Virginia attorney general rules state law prohibits guns near early voting locations
Legislation signed into law this year prohibits the possession of firearms within within 40 feet of a voting location.
Virginians will not be allowed to carry firearms near voting locations when early voting is in effect, according to Attorney General Mark Herring’s formal opinion regarding state law.
Legislation signed into law this year prohibits the possession of firearms within 40 feet of a voting location beginning one hour before they open and ending one hour after they close. According to Herring’s opinion, this standard does not just apply to election day, but also to any day in which a location is accepting early votes.
“It is my opinion that locations such as central absentee voter precincts, voter satellite offices and offices of general registrars that are used as the designated location for early voting are considered ‘polling places’ such that the prohibitions of [this law] apply,” Herring wrote.
The attorney general said a polling place, as defined in the legislation, is any structure that contains a place provided for qualified voters to cast their ballots. His formal opinion does not constitute a legal order or amount to that of a judge’s ruling, but it does exist to provide guidance for enforcing the law correctly.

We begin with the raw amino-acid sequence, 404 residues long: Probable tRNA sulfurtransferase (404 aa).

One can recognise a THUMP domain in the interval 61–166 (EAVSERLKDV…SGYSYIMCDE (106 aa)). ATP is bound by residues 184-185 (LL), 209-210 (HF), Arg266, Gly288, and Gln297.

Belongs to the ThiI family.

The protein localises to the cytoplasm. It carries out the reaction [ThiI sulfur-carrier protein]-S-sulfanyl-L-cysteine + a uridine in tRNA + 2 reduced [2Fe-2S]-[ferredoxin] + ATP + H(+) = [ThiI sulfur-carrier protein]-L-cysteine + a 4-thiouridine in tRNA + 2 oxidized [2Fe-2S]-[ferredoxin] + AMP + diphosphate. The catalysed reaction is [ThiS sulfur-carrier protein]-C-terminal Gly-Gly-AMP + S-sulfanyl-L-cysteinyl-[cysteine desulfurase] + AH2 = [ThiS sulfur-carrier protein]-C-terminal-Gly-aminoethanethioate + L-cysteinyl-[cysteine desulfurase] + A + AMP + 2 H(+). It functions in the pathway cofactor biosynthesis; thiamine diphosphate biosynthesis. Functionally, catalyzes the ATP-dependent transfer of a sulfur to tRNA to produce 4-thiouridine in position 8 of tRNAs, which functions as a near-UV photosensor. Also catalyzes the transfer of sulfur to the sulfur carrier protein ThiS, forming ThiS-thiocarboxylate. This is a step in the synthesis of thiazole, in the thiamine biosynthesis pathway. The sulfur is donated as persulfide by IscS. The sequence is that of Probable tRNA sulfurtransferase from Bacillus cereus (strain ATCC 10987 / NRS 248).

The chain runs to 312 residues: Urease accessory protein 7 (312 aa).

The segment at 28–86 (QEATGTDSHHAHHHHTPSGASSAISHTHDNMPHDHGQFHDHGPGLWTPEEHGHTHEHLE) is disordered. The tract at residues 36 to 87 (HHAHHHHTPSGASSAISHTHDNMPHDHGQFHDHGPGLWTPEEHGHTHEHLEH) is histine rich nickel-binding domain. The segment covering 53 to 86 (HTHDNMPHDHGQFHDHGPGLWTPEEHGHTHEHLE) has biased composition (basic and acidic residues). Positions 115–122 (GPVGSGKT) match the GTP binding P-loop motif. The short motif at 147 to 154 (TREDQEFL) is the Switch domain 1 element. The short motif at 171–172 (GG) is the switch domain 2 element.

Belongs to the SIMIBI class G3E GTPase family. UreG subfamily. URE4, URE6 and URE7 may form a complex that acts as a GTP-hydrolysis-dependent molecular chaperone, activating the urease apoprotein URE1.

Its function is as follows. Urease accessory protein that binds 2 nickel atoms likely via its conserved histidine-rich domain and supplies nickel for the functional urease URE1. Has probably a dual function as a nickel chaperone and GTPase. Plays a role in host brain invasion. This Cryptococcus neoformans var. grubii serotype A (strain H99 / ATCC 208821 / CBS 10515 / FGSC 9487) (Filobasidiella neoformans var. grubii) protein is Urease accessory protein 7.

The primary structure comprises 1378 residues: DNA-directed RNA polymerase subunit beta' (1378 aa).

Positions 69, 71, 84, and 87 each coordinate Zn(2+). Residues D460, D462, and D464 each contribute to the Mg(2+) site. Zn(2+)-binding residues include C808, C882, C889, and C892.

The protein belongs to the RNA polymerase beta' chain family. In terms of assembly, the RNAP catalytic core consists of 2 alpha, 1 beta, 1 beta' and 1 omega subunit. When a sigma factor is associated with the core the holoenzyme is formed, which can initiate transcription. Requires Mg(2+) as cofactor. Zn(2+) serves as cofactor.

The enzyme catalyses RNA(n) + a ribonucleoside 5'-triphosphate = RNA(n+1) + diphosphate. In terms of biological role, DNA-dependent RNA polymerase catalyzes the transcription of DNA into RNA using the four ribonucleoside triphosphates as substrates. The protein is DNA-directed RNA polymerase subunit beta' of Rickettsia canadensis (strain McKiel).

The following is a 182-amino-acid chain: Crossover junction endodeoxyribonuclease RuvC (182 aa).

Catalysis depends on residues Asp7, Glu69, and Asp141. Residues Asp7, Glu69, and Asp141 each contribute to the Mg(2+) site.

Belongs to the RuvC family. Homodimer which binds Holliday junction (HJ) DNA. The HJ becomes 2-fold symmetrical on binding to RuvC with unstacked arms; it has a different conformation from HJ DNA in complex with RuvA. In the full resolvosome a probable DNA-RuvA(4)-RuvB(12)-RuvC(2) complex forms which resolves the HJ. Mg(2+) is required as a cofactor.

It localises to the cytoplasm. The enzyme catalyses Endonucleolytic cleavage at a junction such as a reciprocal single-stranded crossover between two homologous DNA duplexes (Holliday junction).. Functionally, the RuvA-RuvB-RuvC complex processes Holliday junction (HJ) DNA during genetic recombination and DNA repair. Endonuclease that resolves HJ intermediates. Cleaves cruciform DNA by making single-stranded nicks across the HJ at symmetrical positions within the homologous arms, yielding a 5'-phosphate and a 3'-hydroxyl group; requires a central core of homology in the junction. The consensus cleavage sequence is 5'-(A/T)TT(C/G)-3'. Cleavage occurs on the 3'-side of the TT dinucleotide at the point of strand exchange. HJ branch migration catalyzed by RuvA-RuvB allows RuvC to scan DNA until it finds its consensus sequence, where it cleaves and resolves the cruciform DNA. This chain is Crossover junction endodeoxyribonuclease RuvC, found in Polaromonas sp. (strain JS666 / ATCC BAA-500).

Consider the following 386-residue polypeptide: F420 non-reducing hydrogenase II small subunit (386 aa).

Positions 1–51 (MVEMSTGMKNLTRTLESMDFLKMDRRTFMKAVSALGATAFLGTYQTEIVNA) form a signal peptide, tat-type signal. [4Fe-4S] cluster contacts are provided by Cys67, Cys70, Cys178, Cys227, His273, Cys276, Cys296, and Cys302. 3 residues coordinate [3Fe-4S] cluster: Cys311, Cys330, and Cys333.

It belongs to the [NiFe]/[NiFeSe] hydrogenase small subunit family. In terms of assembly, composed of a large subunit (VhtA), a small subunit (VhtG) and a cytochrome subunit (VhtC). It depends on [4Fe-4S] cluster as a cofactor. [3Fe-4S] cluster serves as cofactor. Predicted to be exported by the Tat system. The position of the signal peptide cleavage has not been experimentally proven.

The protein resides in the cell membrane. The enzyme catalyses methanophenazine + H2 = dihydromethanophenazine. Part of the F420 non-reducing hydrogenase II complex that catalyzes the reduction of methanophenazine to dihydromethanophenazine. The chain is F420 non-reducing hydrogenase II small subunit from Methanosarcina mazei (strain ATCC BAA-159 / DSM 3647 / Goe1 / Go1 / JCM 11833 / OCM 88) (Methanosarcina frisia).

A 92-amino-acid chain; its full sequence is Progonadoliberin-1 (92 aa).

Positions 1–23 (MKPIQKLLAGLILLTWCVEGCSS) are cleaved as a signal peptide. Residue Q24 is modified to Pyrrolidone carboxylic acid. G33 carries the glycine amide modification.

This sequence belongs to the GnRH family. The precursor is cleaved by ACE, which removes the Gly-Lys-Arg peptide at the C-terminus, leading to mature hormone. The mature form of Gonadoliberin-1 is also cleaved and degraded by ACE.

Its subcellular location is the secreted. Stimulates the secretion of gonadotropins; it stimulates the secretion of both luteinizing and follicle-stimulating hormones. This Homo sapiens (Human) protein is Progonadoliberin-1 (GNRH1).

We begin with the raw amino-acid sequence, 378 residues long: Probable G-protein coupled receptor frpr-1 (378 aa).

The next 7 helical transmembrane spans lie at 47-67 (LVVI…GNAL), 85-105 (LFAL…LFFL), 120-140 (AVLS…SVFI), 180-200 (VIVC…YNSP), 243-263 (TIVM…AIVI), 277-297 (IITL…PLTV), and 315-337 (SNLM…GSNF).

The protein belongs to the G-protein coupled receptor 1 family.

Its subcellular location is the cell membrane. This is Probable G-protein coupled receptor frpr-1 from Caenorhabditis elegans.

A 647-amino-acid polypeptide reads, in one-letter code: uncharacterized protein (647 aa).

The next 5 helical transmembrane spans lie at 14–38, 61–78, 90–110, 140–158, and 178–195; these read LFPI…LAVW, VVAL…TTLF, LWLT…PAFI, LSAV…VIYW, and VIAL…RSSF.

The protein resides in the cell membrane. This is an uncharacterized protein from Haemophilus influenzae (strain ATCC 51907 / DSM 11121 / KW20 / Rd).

Democrats overwhelmingly supported the legislation, arguing that it would prevent voter intimidation, but Republicans overwhelmingly opposed the bill, arguing that it would restrict the right to bear arms and could inadvertently lead to criminal charges against someone who possesses a firearm without knowing he is near a voting location.
The law does state a person is only guilty if he knowingly possessed it near a voting location, but opponents argued that is difficult to determine. A person found guilty of violating the law would face a Class 1 misdemeanor, which is punishable up to 12 months in jail, a fine up to $2,500 or both.
John Crump, the Virginia director of Gun Owners of America, told The Center Square that he believes Herring’s decision has political motivations. Herring is up for reelection in November and the governor’s race and House of Delegates seats will also be decided.
“Mark Herring’s opinion on firearms at early voting locations is not about making voters safer,” Crump said. “It is about discouraging the votes of Virginia’s gun owners. Not only is he trying to help his friends running for office, but he is trying to help his own campaign by oppressing the voting block that would like to see him voted out of office. Virginian gun owners know what he is doing and will not let their voices be stifled.”
The law provides an exception for a person who is possessing a firearm within 40 feet of a voting location if he is occupying his own property. Qualified and retired law-enforcement officers are also exempt from the prohibition, as are any licensed armed security officer performing their duties within that boundary.